SOTU 2013: Obama Pushes Common Sense and Real Reform
Tax Reform. Deficit Reducing. Medicare and Social Security. Jobs and Manufacturing. Research and investments. Energy. Climate Change. Infrastructure. Early Education. Reducing higher education costs. Strengthening public schools and college readiness. Immigration. Violence Against Women Act. Minimum Wage increases. Rewarding American job makers. Foreign Policy & coalition building. Preventing nuclear proliferation. Combatting Poverty. Voting reform. Gun Control. Whew, I think that covered almost all of the topics President Obama addressed in his Tuesday State of the Union speech.
Common-sense reform was at the core of his appeal to Congress, and to a larger extent, the American people watching at home. President Obama laid out some key ideas that are sure to excite his base (granted that he turns these visions into policy reforms) – including climate change action, more transparency in college costs and values, and more attention towards combatting poverty. In this speech President Obama has appropriately tossed the ball into Congress’ court to create lasting reform while maintaining the notion that he will act on his agenda through executive action and appointment.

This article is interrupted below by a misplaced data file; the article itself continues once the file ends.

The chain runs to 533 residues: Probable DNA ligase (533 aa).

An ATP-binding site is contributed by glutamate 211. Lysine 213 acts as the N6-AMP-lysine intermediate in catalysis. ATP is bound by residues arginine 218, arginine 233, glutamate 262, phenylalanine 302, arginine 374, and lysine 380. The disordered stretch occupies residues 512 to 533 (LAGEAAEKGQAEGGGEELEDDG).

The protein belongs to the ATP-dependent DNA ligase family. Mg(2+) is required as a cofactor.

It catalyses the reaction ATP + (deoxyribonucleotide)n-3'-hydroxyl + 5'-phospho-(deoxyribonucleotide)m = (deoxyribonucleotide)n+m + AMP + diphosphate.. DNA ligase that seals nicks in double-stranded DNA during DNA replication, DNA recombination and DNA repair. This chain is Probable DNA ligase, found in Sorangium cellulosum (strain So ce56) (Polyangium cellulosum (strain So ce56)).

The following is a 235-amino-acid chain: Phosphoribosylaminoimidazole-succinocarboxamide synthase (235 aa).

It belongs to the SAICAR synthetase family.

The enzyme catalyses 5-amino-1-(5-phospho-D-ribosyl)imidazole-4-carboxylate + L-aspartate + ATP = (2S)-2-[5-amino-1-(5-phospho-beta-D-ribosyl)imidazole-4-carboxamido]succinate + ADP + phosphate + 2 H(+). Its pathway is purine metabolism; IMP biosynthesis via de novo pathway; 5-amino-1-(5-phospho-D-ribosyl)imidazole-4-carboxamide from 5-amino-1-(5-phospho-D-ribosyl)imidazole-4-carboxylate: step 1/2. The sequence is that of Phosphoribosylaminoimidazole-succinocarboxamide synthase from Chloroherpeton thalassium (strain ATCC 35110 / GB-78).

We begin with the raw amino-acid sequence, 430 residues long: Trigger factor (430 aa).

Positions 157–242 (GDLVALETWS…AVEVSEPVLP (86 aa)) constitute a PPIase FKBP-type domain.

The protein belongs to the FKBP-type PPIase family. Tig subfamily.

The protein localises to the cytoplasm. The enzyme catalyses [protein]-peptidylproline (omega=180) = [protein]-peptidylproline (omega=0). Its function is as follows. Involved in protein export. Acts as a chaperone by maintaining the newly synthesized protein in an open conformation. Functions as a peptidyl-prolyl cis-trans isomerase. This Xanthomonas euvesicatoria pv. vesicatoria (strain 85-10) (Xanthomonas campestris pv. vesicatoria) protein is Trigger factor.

Another worthy note in the speech was the one mere mention of the Affordable Care Act in regards to helping curb health care costs. Despite the ACA being a major talking point of the election, it has not garnered very much attention from the podium-stand since. Though, when talking about economic dealings and improvements to infrastructure and poverty levels, there is no doubt that an effective implementation of the ACA can be a major part of his second term. Not to mention that the most essential and meaty parts of the ACA will begin rolling out as early as this year.
On a smaller note, Sen. Marco Rubio (R-Fla.), the man charged to give the Republican rebbutal to the State of the Union, was just that – small in comparison to the president. Granted the GOP rebuttal is a death trap for politicians (see Bobby Jindal 2009), but with Thirsty Rubio on the interwebs, if people didn’t know about Marco Rubio before, they will surely know now.
Ultimately, President Obama tapped into his strong rhetoric to ask what “real reform” looks like on immigration, and just how much the American people deserve gun control to be put to a vote by Congress. This wasn’t a liberal address, this was an address in line with public opinion that shows a slight majority in line with the president’s ideals. He inferred that he will circumvent congress if need be, and plead for the people to pressure Congress. He called for partisanship but is ready to move without them.
President Obama wished to champion progress, and definitely seemed to be a president who is accepting his re-election as an opportunity to make a difference and prove that government can be an instrument for good.
I’ll let the president have the last word:
“Indeed, no laws, no initiatives, no administrative acts will perfectly solve all the challenges I've outlined tonight. But we were never sent here to be perfect. We were sent here to make what difference we can, to secure this nation, expand opportunity, and uphold our ideals through the hard, often frustrating, but absolutely necessary work of self-government.”